Guide to Good Prescribing - A Practical Manual
(1994; 115 pages) [French] [Spanish] View the PDF document
Table of Contents
View the documentAcknowledgments
View the documentWhy you need this book
Open this folder and view contentsPart 1: Overview
Open this folder and view contentsPart 2: Selecting your P(ersonal) drugs
Open this folder and view contentsPart 3: Treating your patients
Open this folder and view contentsPart 4: Keeping up-to-date
Close this folderAnnexes
Open this folder and view contentsAnnex 1: Essentials of pharmacology in daily practice
View the documentAnnex 2: Essential references
Open this folder and view contentsAnnex 3: How to explain the use of some dosage forms
Close this folderAnnex 4. The use of injections
View the documentGeneral practical aspects of injecting
View the documentCHECKLIST 1. Aspirating from ampoules (glass, plastic)
View the documentCHECKLIST 2. Aspirating from a vial
View the documentCHECKLIST 3. Dissolving dry medicine
View the documentCHECKLIST 4. Subcutaneous injection
View the documentCHECKLIST 5. Intramuscular injection
View the documentCHECKLIST 6. Intravenous injection
View the documentBack Cover
 

Annex 4. The use of injections

There are two main reasons to prescribe an injection. The first is because a fast effect is needed, and the second is because the injection is the only dosage form available that has the required effect. A prescriber should know how to give injections, not only for emergency and other situations where it might be necessary, but also because it will sometimes be necessary to instruct other health workers (e.g. a nurse) or the patients themselves.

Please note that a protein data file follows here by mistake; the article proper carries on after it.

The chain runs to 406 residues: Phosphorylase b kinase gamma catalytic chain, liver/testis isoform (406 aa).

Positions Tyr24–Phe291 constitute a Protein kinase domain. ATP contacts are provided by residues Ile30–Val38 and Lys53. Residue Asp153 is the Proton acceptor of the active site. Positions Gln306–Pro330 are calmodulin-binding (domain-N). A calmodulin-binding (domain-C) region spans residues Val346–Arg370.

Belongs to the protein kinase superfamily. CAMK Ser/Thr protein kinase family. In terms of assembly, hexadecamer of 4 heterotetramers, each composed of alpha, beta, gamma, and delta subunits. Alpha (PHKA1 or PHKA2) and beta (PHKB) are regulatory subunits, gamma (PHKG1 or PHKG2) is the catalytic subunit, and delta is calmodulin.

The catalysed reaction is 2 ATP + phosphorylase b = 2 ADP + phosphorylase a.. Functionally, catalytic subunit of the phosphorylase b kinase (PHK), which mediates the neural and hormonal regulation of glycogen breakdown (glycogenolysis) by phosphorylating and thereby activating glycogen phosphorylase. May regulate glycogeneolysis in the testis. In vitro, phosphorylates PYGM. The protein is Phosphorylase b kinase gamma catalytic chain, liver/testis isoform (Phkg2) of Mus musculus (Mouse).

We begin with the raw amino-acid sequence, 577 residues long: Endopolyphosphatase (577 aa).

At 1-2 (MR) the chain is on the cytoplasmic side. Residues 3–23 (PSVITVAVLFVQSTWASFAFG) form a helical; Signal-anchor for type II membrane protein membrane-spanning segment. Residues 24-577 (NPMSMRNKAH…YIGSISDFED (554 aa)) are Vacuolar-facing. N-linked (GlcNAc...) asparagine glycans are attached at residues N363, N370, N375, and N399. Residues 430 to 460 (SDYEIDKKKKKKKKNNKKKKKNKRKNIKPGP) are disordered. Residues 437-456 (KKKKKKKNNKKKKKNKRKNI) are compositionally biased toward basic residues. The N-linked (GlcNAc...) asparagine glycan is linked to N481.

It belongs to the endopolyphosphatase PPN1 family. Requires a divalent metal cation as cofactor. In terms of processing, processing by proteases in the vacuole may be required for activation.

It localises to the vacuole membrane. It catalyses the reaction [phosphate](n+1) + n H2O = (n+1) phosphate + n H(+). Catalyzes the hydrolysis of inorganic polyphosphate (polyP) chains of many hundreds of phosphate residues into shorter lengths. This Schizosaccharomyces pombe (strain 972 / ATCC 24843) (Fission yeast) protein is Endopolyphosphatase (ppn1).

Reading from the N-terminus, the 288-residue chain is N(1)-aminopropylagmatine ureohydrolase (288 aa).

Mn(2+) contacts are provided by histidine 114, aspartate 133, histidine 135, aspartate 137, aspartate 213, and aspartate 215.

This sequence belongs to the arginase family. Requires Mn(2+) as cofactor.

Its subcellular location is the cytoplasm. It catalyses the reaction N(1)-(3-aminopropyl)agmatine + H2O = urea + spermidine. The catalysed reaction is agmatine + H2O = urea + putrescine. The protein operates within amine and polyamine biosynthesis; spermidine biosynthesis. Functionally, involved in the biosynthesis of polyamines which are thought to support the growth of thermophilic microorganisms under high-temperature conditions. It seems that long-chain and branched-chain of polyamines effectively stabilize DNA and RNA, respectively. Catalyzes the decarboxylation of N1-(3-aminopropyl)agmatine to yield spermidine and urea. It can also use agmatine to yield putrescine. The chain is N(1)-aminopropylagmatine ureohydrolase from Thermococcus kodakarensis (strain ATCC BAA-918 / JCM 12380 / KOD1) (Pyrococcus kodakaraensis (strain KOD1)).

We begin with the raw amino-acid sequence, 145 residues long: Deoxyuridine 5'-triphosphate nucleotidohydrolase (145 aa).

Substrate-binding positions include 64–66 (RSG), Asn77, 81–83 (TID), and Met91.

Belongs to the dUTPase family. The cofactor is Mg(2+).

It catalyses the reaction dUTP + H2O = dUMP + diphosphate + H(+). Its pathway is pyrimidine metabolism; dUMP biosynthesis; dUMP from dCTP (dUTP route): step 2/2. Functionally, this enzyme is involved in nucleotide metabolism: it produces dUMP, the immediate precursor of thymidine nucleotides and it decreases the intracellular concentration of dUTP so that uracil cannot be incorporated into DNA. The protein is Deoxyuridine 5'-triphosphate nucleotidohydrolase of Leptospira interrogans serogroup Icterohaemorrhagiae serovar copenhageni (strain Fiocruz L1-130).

Many injections are prescribed which are unnecessarily dangerous and inconvenient. Nearly always they are much more expensive than tablets, capsules and other dosage forms. For every injection the prescriber should strike a balance between the medical need on the one hand and the risk of side effects, inconvenience and cost on the other.

When a drug is injected certain effects are expected, and also some side effects. The person giving the injection must know what these effects are, and must also know how to react if something goes wrong. This means that if you do not give the injection yourself you must make sure that it is done by someone who is qualified.

A prescriber is also responsible for how waste is disposed of after the injection. The needle and sometimes the syringe are contaminated waste and special measures are needed for their disposal. A patient who injects at home must also be aware of this problem.

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